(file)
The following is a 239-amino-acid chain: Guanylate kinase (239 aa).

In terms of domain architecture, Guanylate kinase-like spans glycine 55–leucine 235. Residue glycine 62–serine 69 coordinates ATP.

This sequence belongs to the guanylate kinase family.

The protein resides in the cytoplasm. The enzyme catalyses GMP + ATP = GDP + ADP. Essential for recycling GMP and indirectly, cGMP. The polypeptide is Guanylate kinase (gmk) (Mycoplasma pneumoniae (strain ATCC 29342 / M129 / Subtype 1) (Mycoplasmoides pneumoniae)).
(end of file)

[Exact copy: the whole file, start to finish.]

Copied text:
The following is a 239-amino-acid chain: Guanylate kinase (239 aa).

In terms of domain architecture, Guanylate kinase-like spans glycine 55–leucine 235. Residue glycine 62–serine 69 coordinates ATP.

This sequence belongs to the guanylate kinase family.

The protein resides in the cytoplasm. The enzyme catalyses GMP + ATP = GDP + ADP. Essential for recycling GMP and indirectly, cGMP. The polypeptide is Guanylate kinase (gmk) (Mycoplasma pneumoniae (strain ATCC 29342 / M129 / Subtype 1) (Mycoplasmoides pneumoniae)).